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Legislating Incentives for Attorney Representation in Civil Rights Litigation
Journal of Law & Courts (2014)
  • Sean Farhang, University of California - Berkeley
  • Douglas M. Spencer, University of California, Berkeley, School of Law

In this paper we investigate whether, when Congress relies upon private lawsuits to implement a law, the details of the legislation can importantly influence the extent to which the private bar is mobilized to carry out the prosecutorial function. We ask: In statutes with private rights of action, can Congress substantially affect the degree to which plaintiffs are represented by counsel? Using an original and novel dataset based upon review of archived litigation documents for cases filed in the Northern and Eastern Districts of California over the two decades spanning 1981 to 2000, we examine the effects of the Civil Rights Act of 1991, which increased the economic value of Title VII job discrimination claims, on the ability of plaintiffs to secure counsel. We find that over the course of the decade after passage, the law very substantially increased the probability that Title VII plaintiffs would be represented by counsel, and that in doing so it reversed a decade long trend in the opposite direction.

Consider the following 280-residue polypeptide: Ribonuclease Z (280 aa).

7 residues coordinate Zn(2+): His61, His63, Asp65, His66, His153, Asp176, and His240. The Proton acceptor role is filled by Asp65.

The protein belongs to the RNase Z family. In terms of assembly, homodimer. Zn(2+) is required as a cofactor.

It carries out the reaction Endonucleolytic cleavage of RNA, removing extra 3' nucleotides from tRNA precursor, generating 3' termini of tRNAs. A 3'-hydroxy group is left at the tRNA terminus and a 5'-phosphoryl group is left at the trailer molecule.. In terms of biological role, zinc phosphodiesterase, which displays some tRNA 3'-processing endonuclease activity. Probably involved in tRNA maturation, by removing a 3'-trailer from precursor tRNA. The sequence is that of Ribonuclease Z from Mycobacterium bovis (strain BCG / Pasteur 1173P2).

• Representation,
  • job discrimination,
  • private enforcement,
  • civil rights,
  • litigation
Publication Date
February, 2014
Citation Information
Sean Farhang and Douglas M. Spencer. "Legislating Incentives for Attorney Representation in Civil Rights Litigation" Journal of Law & Courts Vol. 2 Iss. 2 (2014)
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